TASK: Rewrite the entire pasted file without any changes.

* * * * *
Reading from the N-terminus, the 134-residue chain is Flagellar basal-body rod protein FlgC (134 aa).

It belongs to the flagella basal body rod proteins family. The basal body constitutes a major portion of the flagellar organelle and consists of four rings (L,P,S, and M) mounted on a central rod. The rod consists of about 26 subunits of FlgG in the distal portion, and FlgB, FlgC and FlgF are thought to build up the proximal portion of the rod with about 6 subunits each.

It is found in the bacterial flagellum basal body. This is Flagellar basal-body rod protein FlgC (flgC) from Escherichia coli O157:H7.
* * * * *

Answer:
Reading from the N-terminus, the 134-residue chain is Flagellar basal-body rod protein FlgC (134 aa).

It belongs to the flagella basal body rod proteins family. The basal body constitutes a major portion of the flagellar organelle and consists of four rings (L,P,S, and M) mounted on a central rod. The rod consists of about 26 subunits of FlgG in the distal portion, and FlgB, FlgC and FlgF are thought to build up the proximal portion of the rod with about 6 subunits each.

It is found in the bacterial flagellum basal body. This is Flagellar basal-body rod protein FlgC (flgC) from Escherichia coli O157:H7.